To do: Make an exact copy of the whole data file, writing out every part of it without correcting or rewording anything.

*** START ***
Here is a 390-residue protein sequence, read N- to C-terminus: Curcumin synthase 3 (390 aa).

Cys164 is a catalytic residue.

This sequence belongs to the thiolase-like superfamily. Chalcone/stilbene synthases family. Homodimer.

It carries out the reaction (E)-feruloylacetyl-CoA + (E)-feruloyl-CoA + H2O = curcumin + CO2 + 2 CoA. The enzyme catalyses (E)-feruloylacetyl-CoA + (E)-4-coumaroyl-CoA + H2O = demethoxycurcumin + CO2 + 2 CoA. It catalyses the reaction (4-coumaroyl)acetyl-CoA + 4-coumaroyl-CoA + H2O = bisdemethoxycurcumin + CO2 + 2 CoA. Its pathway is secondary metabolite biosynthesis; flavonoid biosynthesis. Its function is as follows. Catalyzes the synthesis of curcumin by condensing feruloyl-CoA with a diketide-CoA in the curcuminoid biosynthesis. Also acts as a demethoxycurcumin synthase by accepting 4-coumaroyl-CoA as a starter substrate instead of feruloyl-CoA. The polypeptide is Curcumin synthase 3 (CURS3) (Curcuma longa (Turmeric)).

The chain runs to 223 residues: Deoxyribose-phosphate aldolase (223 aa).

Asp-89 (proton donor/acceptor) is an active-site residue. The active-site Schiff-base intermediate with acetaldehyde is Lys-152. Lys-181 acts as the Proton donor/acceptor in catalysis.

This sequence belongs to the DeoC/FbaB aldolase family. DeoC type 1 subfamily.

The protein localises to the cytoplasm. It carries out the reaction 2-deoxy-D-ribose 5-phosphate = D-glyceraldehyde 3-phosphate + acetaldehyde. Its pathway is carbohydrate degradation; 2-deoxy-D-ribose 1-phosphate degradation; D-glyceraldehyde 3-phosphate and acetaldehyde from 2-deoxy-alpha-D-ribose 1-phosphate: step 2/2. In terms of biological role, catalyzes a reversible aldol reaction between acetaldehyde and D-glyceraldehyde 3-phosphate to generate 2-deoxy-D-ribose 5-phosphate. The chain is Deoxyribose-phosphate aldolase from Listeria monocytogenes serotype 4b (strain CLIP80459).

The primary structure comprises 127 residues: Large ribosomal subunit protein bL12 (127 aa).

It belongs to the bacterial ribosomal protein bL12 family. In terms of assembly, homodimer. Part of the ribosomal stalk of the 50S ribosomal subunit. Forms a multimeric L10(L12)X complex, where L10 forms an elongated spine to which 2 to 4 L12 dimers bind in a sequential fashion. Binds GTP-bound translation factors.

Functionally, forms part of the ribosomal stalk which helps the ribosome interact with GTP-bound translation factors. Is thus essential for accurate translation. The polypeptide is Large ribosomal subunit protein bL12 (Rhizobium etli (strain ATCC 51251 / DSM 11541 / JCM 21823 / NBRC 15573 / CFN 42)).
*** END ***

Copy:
Here is a 390-residue protein sequence, read N- to C-terminus: Curcumin synthase 3 (390 aa).

Cys164 is a catalytic residue.

This sequence belongs to the thiolase-like superfamily. Chalcone/stilbene synthases family. Homodimer.

It carries out the reaction (E)-feruloylacetyl-CoA + (E)-feruloyl-CoA + H2O = curcumin + CO2 + 2 CoA. The enzyme catalyses (E)-feruloylacetyl-CoA + (E)-4-coumaroyl-CoA + H2O = demethoxycurcumin + CO2 + 2 CoA. It catalyses the reaction (4-coumaroyl)acetyl-CoA + 4-coumaroyl-CoA + H2O = bisdemethoxycurcumin + CO2 + 2 CoA. Its pathway is secondary metabolite biosynthesis; flavonoid biosynthesis. Its function is as follows. Catalyzes the synthesis of curcumin by condensing feruloyl-CoA with a diketide-CoA in the curcuminoid biosynthesis. Also acts as a demethoxycurcumin synthase by accepting 4-coumaroyl-CoA as a starter substrate instead of feruloyl-CoA. The polypeptide is Curcumin synthase 3 (CURS3) (Curcuma longa (Turmeric)).

The chain runs to 223 residues: Deoxyribose-phosphate aldolase (223 aa).

Asp-89 (proton donor/acceptor) is an active-site residue. The active-site Schiff-base intermediate with acetaldehyde is Lys-152. Lys-181 acts as the Proton donor/acceptor in catalysis.

This sequence belongs to the DeoC/FbaB aldolase family. DeoC type 1 subfamily.

The protein localises to the cytoplasm. It carries out the reaction 2-deoxy-D-ribose 5-phosphate = D-glyceraldehyde 3-phosphate + acetaldehyde. Its pathway is carbohydrate degradation; 2-deoxy-D-ribose 1-phosphate degradation; D-glyceraldehyde 3-phosphate and acetaldehyde from 2-deoxy-alpha-D-ribose 1-phosphate: step 2/2. In terms of biological role, catalyzes a reversible aldol reaction between acetaldehyde and D-glyceraldehyde 3-phosphate to generate 2-deoxy-D-ribose 5-phosphate. The chain is Deoxyribose-phosphate aldolase from Listeria monocytogenes serotype 4b (strain CLIP80459).

The primary structure comprises 127 residues: Large ribosomal subunit protein bL12 (127 aa).

It belongs to the bacterial ribosomal protein bL12 family. In terms of assembly, homodimer. Part of the ribosomal stalk of the 50S ribosomal subunit. Forms a multimeric L10(L12)X complex, where L10 forms an elongated spine to which 2 to 4 L12 dimers bind in a sequential fashion. Binds GTP-bound translation factors.

Functionally, forms part of the ribosomal stalk which helps the ribosome interact with GTP-bound translation factors. Is thus essential for accurate translation. The polypeptide is Large ribosomal subunit protein bL12 (Rhizobium etli (strain ATCC 51251 / DSM 11541 / JCM 21823 / NBRC 15573 / CFN 42)).